Lawmakers at the European Parliament and members of the EU Council reached an agreement over the weekend on significant revisions to the EU Emissions Trading System (ETS) – the EU’s internal cap and trade carbon pricing mechanism – including increasing the system’s targeted emissions reduction goals, and expanding the system to additional sectors.
The agreement is a major step towards the completion of negotiations for the European Commission’s “Fit for 55” roadmap – the EU’s proposed strategy to cut greenhouse gas (GHG) emissions by 55% by 2030, compared to 1990 levels – by finalizing the details on the EU’s most significant emissions reduction mechanism, covering around 40% of the EU’s total emissions.
Executive Vice-President for the European Green Deal, Frans Timmermans, said:
“Emissions trading is the centrepiece of our European Green Deal – putting a price on carbon. A stronger Emissions Trading System will help us drive investment into decarbonisation and reduce emissions further and faster, in line with our climate targets.”
Established in 2005, the European Emission Trading System puts a price on carbon emissions for key greenhouse gas (GHG) intensive sectors, including electricity and heat generation, oil refineries, steel, cement, paper, chemicals, and commercial aviation, among others. The system works on a cap and trade basis, setting a cap limiting the amount of greenhouse gas (GHG) that can be emitted by companies each year, and a fixed number of carbon emissions allowances are issued annually, with companies required to hold enough allowances to cover their emissions and ensure they fall under the cap, and able to trade allowances with one another as needed.
According to the European Commission, the revenues from the EU ETS are to be spent by member states entirely on climate and energy-related projects as well as on addressing Social criteria examine how it manages relationships with employees, suppliers, customers, and the communities where it operates. More aspects of the transition.
The new agreement will see a substantial increase in the EU ETS’ ambition, directing emissions reductions in the covered sectors to 62% by 2030 compared to 2005, relative to the prior 43% mandate. The pace of emissions reductions will increase as well, to 4.3% from 2024 – 2027 and 4.4% from 2028 – 2030. In addition, current free allowances under the EU ETS will be phased out over the next several years, following the recent agreement to implement a carbon tax on imports (the Carbon Border Adjustment Mechanism (CBAM)), enabling the tax to comply with WTO rules.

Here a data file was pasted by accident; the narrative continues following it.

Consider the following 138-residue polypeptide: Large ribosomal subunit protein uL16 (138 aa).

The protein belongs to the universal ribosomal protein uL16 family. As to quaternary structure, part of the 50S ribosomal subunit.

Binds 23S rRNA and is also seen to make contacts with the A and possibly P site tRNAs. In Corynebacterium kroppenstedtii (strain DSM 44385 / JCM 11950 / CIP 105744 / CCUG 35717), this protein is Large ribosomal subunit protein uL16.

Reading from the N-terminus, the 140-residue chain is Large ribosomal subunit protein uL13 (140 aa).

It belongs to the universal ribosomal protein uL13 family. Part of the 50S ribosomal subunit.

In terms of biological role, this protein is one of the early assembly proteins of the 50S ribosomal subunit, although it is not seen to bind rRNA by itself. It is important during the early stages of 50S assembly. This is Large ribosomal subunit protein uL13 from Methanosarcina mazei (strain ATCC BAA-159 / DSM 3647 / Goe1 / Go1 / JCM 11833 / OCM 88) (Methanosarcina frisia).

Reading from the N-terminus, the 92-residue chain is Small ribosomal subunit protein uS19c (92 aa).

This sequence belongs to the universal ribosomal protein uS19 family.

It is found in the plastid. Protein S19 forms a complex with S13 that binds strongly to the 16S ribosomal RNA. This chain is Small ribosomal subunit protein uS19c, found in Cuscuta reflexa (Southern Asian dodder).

The agreement also brings emissions trading to new sectors, with the EU ETS expanding to cover shipping emissions from the maritime sector, and the establishment of a separate emissions trading system for the buildings and road transport and some other industrial sectors beginning in 2027.
Alongside the EU ETS deal, the agreement also includes the creation of a new Social criteria examine how it manages relationships with employees, suppliers, customers, and the communities where it operates. More Climate fund, financed by €65 billion from the EU budget, plus 25% co-financing by member states, aimed at providing financial support to vulnerable households and micro-enterprises to cope with the price impacts of an ETS for the buildings and road transport and fuels sectors. The fund will provide investments in energy efficiency measures such as home insulation, heat pumps, solar panels, and electric mobility, as well as providing direct income.
Marian Jurečka Czech Minister for Environment, said:
“The agreement on the EU Emissions Trading System and the Social criteria examine how it manages relationships with employees, suppliers, customers, and the communities where it operates. More Climate Fund is a victory for the climate and for European climate policy. This will allow us to meet climate objectives within the main sectors of the economy, while making sure the most vulnerable citizens and micro-enterprises are effectively supported in the climate transition.”
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